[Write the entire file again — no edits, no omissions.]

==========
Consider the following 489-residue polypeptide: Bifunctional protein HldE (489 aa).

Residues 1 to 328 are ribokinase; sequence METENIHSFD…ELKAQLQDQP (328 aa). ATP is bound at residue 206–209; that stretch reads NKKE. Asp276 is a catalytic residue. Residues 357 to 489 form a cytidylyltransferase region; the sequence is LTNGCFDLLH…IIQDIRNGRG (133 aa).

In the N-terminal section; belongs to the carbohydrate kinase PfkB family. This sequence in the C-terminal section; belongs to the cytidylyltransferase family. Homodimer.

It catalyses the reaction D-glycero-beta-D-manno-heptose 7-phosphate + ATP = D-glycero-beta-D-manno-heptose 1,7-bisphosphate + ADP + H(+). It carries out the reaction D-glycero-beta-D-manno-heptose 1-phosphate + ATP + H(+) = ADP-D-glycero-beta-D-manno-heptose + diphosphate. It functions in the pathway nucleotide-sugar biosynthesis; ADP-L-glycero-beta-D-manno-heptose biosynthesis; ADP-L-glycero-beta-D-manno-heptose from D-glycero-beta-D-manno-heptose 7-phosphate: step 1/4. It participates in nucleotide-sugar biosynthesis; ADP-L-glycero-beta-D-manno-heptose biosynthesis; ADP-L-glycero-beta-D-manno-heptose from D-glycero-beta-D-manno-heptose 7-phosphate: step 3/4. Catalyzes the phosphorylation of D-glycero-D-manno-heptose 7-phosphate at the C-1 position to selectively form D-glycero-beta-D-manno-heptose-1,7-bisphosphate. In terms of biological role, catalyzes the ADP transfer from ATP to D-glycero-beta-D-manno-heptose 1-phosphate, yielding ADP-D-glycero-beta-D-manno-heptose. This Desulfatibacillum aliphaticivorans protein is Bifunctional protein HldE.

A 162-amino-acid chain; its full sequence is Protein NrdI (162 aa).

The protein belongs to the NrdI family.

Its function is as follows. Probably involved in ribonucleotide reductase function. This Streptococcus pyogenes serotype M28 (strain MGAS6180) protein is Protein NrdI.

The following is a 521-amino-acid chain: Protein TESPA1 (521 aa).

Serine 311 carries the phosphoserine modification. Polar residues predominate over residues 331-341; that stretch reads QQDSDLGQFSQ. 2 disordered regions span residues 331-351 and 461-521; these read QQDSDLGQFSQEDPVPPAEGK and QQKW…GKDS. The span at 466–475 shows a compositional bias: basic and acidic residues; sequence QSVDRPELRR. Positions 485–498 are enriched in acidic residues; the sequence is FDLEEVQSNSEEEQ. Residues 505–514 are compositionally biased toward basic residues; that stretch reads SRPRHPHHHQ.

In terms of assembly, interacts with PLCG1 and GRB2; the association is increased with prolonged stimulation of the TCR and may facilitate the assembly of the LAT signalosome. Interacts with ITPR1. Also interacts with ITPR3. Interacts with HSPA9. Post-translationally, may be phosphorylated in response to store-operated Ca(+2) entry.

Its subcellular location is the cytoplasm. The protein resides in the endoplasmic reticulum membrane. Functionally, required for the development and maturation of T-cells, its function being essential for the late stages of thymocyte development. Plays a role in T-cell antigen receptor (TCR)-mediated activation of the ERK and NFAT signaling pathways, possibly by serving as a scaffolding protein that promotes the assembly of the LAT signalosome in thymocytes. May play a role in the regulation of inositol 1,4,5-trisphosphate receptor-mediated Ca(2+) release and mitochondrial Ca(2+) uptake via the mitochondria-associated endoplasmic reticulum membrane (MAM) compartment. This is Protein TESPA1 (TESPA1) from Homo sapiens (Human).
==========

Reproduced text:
Consider the following 489-residue polypeptide: Bifunctional protein HldE (489 aa).

Residues 1 to 328 are ribokinase; sequence METENIHSFD…ELKAQLQDQP (328 aa). ATP is bound at residue 206–209; that stretch reads NKKE. Asp276 is a catalytic residue. Residues 357 to 489 form a cytidylyltransferase region; the sequence is LTNGCFDLLH…IIQDIRNGRG (133 aa).

In the N-terminal section; belongs to the carbohydrate kinase PfkB family. This sequence in the C-terminal section; belongs to the cytidylyltransferase family. Homodimer.

It catalyses the reaction D-glycero-beta-D-manno-heptose 7-phosphate + ATP = D-glycero-beta-D-manno-heptose 1,7-bisphosphate + ADP + H(+). It carries out the reaction D-glycero-beta-D-manno-heptose 1-phosphate + ATP + H(+) = ADP-D-glycero-beta-D-manno-heptose + diphosphate. It functions in the pathway nucleotide-sugar biosynthesis; ADP-L-glycero-beta-D-manno-heptose biosynthesis; ADP-L-glycero-beta-D-manno-heptose from D-glycero-beta-D-manno-heptose 7-phosphate: step 1/4. It participates in nucleotide-sugar biosynthesis; ADP-L-glycero-beta-D-manno-heptose biosynthesis; ADP-L-glycero-beta-D-manno-heptose from D-glycero-beta-D-manno-heptose 7-phosphate: step 3/4. Catalyzes the phosphorylation of D-glycero-D-manno-heptose 7-phosphate at the C-1 position to selectively form D-glycero-beta-D-manno-heptose-1,7-bisphosphate. In terms of biological role, catalyzes the ADP transfer from ATP to D-glycero-beta-D-manno-heptose 1-phosphate, yielding ADP-D-glycero-beta-D-manno-heptose. This Desulfatibacillum aliphaticivorans protein is Bifunctional protein HldE.

A 162-amino-acid chain; its full sequence is Protein NrdI (162 aa).

The protein belongs to the NrdI family.

Its function is as follows. Probably involved in ribonucleotide reductase function. This Streptococcus pyogenes serotype M28 (strain MGAS6180) protein is Protein NrdI.

The following is a 521-amino-acid chain: Protein TESPA1 (521 aa).

Serine 311 carries the phosphoserine modification. Polar residues predominate over residues 331-341; that stretch reads QQDSDLGQFSQ. 2 disordered regions span residues 331-351 and 461-521; these read QQDSDLGQFSQEDPVPPAEGK and QQKW…GKDS. The span at 466–475 shows a compositional bias: basic and acidic residues; sequence QSVDRPELRR. Positions 485–498 are enriched in acidic residues; the sequence is FDLEEVQSNSEEEQ. Residues 505–514 are compositionally biased toward basic residues; that stretch reads SRPRHPHHHQ.

In terms of assembly, interacts with PLCG1 and GRB2; the association is increased with prolonged stimulation of the TCR and may facilitate the assembly of the LAT signalosome. Interacts with ITPR1. Also interacts with ITPR3. Interacts with HSPA9. Post-translationally, may be phosphorylated in response to store-operated Ca(+2) entry.

Its subcellular location is the cytoplasm. The protein resides in the endoplasmic reticulum membrane. Functionally, required for the development and maturation of T-cells, its function being essential for the late stages of thymocyte development. Plays a role in T-cell antigen receptor (TCR)-mediated activation of the ERK and NFAT signaling pathways, possibly by serving as a scaffolding protein that promotes the assembly of the LAT signalosome in thymocytes. May play a role in the regulation of inositol 1,4,5-trisphosphate receptor-mediated Ca(2+) release and mitochondrial Ca(2+) uptake via the mitochondria-associated endoplasmic reticulum membrane (MAM) compartment. This is Protein TESPA1 (TESPA1) from Homo sapiens (Human).